The Guard continues to stand ready as a new decade approaches.

"It is imperative the National Guard remains an operational force, as part of our Army and Air Force, that helps protect and secure our interests at home and abroad," Lengyel said.

This article was originally published by the National Guard Bureau at: https://go.usa.gov/xpMKQ

From the Top December 2019

Words from Brigadier General Greg Chaney

Brigadier General Greg Chaney is the Deputy Adjutant General - Army for the Texas National Guard

As we enter into the holiday season, I want each of you to pause and take time to reflect on what brought you into the profession of arms to begin with. We get so caught up in day-to-day tasks that years can go by in a blink, and we look up in amazement at all that has transpired. This same phenomenon can often result in us getting off track and forgetting where we were going in the first place. Taking time away from work to connect with family and friends helps us reconnect to our roots. It is important to re-discover your motivation to get up and do the good work you do day in and day out. Brigadier General Greg Chaney is the Deputy Adjutant General - Army for the Texas National Guard

If you are a leader in this organization, I want you to encourage your Soldiers, Airmen, State Guardsmen, and civilian employees to reset, and take care of themselves and their families. By the very nature of the environment we operate in, there are no “slow” seasons, no set routine breaks in the tempo of effort. We therefore must create those for ourselves when and where we can. 

Here in Texas we have a deep heritage of military service. Many of us signed up to serve because of this legacy. Following in the tradition of duty to country that we have had demonstrated to us by family members and those we look up to, has led many of us to where we are today. Throughout our history, the Texas Military Forces have consistently remained the most capable and mission ready forces in the Nation.  This distinction is indicative of our hard work and neighborly attitude. When disaster strikes at home or abroad, the Nation turns to Texas for personnel, equipment, and expertise. Thank you for following in the footsteps of our veterans of the generations before us.  It is an honor to serve here with each of you.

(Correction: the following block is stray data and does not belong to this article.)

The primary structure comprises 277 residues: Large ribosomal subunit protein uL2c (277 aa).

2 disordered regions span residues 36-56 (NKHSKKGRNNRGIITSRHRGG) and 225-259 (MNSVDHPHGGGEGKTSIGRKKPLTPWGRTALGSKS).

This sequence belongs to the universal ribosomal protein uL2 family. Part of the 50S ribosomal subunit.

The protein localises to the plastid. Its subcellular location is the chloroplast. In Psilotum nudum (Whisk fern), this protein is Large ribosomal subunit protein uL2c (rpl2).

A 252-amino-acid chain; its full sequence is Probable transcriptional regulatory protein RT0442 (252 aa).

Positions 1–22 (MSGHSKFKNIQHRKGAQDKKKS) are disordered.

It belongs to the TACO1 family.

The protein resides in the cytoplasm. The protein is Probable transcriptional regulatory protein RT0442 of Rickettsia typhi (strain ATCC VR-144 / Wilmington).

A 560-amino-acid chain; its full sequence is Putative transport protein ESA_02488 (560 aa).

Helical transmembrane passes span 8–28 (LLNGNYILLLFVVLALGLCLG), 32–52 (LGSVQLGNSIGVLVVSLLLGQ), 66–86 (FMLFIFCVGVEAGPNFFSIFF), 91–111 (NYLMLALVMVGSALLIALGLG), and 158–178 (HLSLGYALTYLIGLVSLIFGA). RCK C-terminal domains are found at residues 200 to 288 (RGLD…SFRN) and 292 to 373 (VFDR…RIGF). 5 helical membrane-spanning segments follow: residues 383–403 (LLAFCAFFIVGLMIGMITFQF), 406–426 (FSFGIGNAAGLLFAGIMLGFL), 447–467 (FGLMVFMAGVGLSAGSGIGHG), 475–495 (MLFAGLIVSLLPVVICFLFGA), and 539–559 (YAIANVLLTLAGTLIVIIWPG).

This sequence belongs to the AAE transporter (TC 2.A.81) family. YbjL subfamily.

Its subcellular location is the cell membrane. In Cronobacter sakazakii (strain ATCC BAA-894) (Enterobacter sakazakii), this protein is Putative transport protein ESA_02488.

Stay safe out there, take care of each other, and have a happy and healthy holiday. 

Duty Honor Texas 

 

CBRNE Task Force Certifies in Disaster Response

Story and Photos by Andrew R. Smith, TMD Public Affairs

 

ROUND ROCK, Texas Dec 5, 2019 — A National Guardsmen from the Texas based 136th Infintray Division, CBRNE Task Force, stands a decontamination boundry watch as part of a FEMA certification. These drills are an important preperation for disasters that may occurn in FEMA region 6. (U.S. Army Photo by Andrew R. Smith/Released)

ROUND ROCK, Texas Dec 5, 2019 — A National Guardsmen from the Texas based 36th Infantry Division, CBRNE Task Force, stands a decontamination boundary watch as part of a FEMA certification. These drills are an important preparation for disasters that may occur in FEMA region 6. (U.S. Army Photo by Andrew R. Smith/Released)

ROUND ROCK, Texas, Dec. 5, 2019 – National Guard units from Texas and Louisiana met at the Round Rock Public Safety Training Center for an emergency response training evaluation. The training of the day was a large staged incident that rated the Guard units’ response to a simulated chemical, biological, radiological or nuclear contamination incident. The units had to set up and maintain contamination boundaries, perform search and extraction of crisis actors, decontaminate the actors and provide medical triage care for any injured actors.
 

ROUND ROCK, Texas Dec 5, 2019 — National Guardsmen from the Texas based 136th Infintray Division, CBRNE Task Force, preform washdown drills as part of a FEMA certification. These drills are an important preperation for disasters that may occurn in FEMA region 6. (U.S. Army Photo by Andrew R. Smith/Released)

ROUND ROCK, Texas Dec 5, 2019 — National Guardsmen from the Texas based 36th Infantry Division, CBRNE Task Force, perform washdown drills as part of a FEMA certification. These drills are an important preparation for disasters that may occur in FEMA region 6. (U.S. Army Photo by Andrew R. Smith/Released)

The Texas-based Chemical, Biological, Radiological, Nuclear and Explosive Task Force took part in the training exercise and activated nearly 200 Guardsmen and more than a dozen vehicles as part of the training event.